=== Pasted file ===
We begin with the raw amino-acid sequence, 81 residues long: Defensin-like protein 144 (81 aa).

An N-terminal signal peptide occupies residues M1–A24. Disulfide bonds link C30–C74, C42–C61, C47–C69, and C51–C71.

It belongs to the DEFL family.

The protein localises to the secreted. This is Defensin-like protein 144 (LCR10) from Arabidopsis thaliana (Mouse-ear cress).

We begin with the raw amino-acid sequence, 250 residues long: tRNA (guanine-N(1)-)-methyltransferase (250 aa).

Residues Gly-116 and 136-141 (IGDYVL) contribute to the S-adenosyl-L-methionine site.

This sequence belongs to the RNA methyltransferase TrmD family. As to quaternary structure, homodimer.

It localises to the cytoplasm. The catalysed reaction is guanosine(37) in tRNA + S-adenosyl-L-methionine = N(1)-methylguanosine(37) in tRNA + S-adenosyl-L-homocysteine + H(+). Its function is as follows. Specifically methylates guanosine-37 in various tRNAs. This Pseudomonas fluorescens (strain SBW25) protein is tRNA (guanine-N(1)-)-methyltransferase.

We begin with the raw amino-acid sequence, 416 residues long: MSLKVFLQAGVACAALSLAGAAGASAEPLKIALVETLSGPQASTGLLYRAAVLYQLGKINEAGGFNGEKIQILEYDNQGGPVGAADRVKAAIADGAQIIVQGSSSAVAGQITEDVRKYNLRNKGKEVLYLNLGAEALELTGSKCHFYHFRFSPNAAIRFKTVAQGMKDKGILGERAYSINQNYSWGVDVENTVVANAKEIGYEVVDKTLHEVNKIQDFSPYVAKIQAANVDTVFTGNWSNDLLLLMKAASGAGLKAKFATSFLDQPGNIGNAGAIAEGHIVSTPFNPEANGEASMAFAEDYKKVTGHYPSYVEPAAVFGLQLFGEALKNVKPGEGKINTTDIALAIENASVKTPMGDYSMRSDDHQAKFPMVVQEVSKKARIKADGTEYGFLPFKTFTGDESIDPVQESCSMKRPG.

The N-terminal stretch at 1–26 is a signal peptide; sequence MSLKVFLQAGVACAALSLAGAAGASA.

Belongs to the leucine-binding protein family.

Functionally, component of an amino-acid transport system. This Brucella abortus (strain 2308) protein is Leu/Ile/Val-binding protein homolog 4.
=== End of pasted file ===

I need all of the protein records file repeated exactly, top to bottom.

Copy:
We begin with the raw amino-acid sequence, 81 residues long: Defensin-like protein 144 (81 aa).

An N-terminal signal peptide occupies residues M1–A24. Disulfide bonds link C30–C74, C42–C61, C47–C69, and C51–C71.

It belongs to the DEFL family.

The protein localises to the secreted. This is Defensin-like protein 144 (LCR10) from Arabidopsis thaliana (Mouse-ear cress).

We begin with the raw amino-acid sequence, 250 residues long: tRNA (guanine-N(1)-)-methyltransferase (250 aa).

Residues Gly-116 and 136-141 (IGDYVL) contribute to the S-adenosyl-L-methionine site.

This sequence belongs to the RNA methyltransferase TrmD family. As to quaternary structure, homodimer.

It localises to the cytoplasm. The catalysed reaction is guanosine(37) in tRNA + S-adenosyl-L-methionine = N(1)-methylguanosine(37) in tRNA + S-adenosyl-L-homocysteine + H(+). Its function is as follows. Specifically methylates guanosine-37 in various tRNAs. This Pseudomonas fluorescens (strain SBW25) protein is tRNA (guanine-N(1)-)-methyltransferase.

We begin with the raw amino-acid sequence, 416 residues long: MSLKVFLQAGVACAALSLAGAAGASAEPLKIALVETLSGPQASTGLLYRAAVLYQLGKINEAGGFNGEKIQILEYDNQGGPVGAADRVKAAIADGAQIIVQGSSSAVAGQITEDVRKYNLRNKGKEVLYLNLGAEALELTGSKCHFYHFRFSPNAAIRFKTVAQGMKDKGILGERAYSINQNYSWGVDVENTVVANAKEIGYEVVDKTLHEVNKIQDFSPYVAKIQAANVDTVFTGNWSNDLLLLMKAASGAGLKAKFATSFLDQPGNIGNAGAIAEGHIVSTPFNPEANGEASMAFAEDYKKVTGHYPSYVEPAAVFGLQLFGEALKNVKPGEGKINTTDIALAIENASVKTPMGDYSMRSDDHQAKFPMVVQEVSKKARIKADGTEYGFLPFKTFTGDESIDPVQESCSMKRPG.

The N-terminal stretch at 1–26 is a signal peptide; sequence MSLKVFLQAGVACAALSLAGAAGASA.

Belongs to the leucine-binding protein family.

Functionally, component of an amino-acid transport system. This Brucella abortus (strain 2308) protein is Leu/Ile/Val-binding protein homolog 4.